In certain wind conditions the drainage system has been getting pressurised slightly via the vent stack for the Biorock sewage treatment plant’s primary tank and lifting the Air Admittance Valves inside the house. The fix for this is to fit a wind-driven rotating ventilator cowl to the vent stack, which ensures that the drainage system stays under negative pressure whatever the wind direction.
It’s been very wet recently so the ground is saturated and further rain isn’t soaking in. These are exactly the conditions under which the swale is designed to temporarily store rainwater before letting it gradually drain away. (The rainwater collected from the roof of the house and from the paving around it is directed to the end of the swale next to the house.)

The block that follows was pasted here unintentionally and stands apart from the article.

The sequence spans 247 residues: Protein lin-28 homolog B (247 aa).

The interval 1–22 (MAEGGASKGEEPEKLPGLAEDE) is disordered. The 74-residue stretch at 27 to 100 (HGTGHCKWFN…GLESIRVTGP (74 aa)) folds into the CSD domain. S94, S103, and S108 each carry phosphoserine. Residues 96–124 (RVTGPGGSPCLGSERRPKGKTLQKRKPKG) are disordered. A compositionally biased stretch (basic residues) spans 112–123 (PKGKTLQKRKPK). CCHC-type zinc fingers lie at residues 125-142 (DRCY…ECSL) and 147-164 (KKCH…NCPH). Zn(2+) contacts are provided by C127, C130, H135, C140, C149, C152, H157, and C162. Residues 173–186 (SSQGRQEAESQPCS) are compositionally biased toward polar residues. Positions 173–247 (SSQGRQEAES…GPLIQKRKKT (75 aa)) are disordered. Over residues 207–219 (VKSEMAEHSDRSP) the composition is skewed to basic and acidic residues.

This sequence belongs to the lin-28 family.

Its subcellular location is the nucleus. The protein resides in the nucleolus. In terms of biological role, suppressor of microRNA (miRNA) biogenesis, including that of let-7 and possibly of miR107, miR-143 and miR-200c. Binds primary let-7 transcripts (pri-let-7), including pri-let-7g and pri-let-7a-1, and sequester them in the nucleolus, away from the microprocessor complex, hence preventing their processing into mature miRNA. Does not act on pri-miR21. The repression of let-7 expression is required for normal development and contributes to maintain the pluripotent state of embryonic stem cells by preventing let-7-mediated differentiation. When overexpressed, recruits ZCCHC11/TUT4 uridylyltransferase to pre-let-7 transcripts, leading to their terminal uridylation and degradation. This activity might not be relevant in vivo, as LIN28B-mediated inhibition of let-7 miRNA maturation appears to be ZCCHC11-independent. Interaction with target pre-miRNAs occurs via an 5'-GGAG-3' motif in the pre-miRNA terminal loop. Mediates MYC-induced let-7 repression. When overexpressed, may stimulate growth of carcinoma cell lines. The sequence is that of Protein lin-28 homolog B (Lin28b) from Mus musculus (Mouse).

Normally any rain percolates into the subsoil before getting to the end of the swale but not today: there’s standing water all the way to the end.
Swale holding rainwater
Since much of the ground is clay the assumption was that the swale would primarily provide a means to transport water to the field drainage ditch, holding it back temporarily with an orifice plate on the outfall. In reality much of the water percolates through the bottom of the swale and this is the first time I’ve seen anything discharging from the outfall.